Point Loma House Dubbed ‘Greenest’ Brown Home in California
The Point Loma House, designed by Macy Architecture/Macy Jensen Architects is compact, yet imposing. It is simple, yet clever. Most importantly and strikingly, however, it is fully sustainable. According to the team that designed it, 95% of its projected electrical needs will be covered by a roof-mounted photovoltaic system. This clever technologic design twist is not the only way in which the Macy team attempted to create a resource-friendly, ‘green home’. Its compact shape (48’ L x 40’ W x 23’ H) minimizes the exterior surface area, maximizes thermal efficiency and reduces electrical and plumbing runs to an absolute minimum. Overall, the home was thus placed in the path of the wind and the sun, so as to make full use of the site’s particularities and available passive ventilation and heating resources. “Horizontal sunshades shield glass from summer heat gain, while the interior is naturally ventilated via the central atrium and clerestory windows.” More concern went into creating a structure that would stand tall and unaffected in the face of the frequent San Diego earthquakes. The home’s apparent steel frame is seismic-resistant and it is infilled with a rain-screen façade system that makes use of super-durable phenolic wood paneling. Rainwater is collected for the irrigation of the home’s garden, which consists mostly of drought-tolerant, native plant varieties. The building received the Home of the Year 2009 award from the San Diego Home & Garden Magazine.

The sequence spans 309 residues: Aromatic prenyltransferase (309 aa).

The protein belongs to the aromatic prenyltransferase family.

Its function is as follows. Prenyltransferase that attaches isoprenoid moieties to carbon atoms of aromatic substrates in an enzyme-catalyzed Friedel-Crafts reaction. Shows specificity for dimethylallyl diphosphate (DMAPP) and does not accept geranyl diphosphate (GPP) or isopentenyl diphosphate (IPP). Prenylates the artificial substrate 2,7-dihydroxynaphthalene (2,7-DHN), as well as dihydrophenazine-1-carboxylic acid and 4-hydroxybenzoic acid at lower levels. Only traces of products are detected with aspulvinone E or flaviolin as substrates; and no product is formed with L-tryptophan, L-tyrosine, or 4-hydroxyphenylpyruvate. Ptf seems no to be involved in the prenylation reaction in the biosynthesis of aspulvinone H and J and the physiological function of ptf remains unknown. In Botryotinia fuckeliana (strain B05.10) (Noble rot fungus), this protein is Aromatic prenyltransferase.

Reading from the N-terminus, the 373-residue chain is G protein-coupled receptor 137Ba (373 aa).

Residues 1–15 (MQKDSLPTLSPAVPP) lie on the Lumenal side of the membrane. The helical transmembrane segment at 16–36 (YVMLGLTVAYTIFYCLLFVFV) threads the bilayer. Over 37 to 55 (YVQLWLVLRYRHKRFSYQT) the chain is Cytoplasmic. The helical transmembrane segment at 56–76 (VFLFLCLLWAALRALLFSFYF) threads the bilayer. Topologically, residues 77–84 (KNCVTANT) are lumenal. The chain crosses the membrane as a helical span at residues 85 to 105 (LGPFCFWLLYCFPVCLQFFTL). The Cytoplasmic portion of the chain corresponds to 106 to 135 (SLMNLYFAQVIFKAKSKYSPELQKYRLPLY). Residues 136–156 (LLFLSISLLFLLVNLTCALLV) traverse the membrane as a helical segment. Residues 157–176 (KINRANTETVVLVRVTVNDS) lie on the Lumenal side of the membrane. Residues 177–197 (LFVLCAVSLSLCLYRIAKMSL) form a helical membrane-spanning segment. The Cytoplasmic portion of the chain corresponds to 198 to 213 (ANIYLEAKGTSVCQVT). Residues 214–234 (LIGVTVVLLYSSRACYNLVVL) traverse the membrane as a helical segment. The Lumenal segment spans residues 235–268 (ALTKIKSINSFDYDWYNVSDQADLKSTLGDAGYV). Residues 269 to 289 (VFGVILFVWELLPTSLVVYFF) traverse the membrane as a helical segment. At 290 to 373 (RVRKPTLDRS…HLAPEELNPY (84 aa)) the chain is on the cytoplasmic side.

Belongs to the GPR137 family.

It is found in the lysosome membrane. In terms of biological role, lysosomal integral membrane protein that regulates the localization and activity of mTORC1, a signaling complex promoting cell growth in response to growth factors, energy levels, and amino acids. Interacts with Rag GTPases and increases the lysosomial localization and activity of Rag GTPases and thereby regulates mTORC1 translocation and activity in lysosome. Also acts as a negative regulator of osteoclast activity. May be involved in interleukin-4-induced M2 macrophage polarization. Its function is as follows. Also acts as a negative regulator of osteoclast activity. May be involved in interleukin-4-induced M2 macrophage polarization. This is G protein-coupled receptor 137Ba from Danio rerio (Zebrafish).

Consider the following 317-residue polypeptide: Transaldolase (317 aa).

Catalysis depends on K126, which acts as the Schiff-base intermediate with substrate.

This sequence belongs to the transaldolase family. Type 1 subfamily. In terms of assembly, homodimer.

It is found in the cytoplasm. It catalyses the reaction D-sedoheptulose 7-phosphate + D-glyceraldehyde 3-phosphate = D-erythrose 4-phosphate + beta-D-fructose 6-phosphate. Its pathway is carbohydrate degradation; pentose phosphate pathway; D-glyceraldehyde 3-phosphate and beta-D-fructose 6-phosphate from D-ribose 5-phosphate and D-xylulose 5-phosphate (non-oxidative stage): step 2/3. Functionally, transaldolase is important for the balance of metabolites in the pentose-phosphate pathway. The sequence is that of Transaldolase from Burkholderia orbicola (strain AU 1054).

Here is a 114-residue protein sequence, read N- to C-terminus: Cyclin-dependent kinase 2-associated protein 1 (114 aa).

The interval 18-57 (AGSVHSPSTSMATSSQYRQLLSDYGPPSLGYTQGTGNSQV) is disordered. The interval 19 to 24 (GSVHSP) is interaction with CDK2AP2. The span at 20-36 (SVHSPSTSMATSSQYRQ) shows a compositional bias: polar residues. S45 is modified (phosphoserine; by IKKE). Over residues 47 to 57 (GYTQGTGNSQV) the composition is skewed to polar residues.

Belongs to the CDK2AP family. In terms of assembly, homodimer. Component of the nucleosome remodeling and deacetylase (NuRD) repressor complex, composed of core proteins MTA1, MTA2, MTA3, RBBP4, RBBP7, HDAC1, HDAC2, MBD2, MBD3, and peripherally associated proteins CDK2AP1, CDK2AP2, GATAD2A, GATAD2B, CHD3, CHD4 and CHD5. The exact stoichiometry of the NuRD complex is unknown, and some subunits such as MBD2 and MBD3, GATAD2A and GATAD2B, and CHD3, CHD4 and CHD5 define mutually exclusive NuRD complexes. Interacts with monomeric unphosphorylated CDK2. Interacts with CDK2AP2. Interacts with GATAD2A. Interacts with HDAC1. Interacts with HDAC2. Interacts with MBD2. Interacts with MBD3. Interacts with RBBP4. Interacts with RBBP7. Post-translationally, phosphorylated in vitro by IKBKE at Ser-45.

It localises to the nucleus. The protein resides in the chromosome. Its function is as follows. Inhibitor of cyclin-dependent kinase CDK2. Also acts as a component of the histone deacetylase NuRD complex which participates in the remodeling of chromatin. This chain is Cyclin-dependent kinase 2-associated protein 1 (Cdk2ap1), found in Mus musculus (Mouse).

The project, located at 4520 Coronado Avenue, San Diego, CA. was helmed by Mark Macy himself, and elaborated together with three members of his multiple award-winning team. It is a perfect illustration of the practice’s philosophy, part aesthetics-oriented, part utilitarian and quintessentially ‘green’: “to realize optimal architectural solutions using the best of current technology within the parameters of each project. We listen carefully to our clients in order to be responsive to their needs while always framing our work within the larger social and environmental context. We realize design solutions that are sensible, handsome, durable, cost-effective, resource-efficient and environmentally sensitive.” All photos taken by Scot Conti.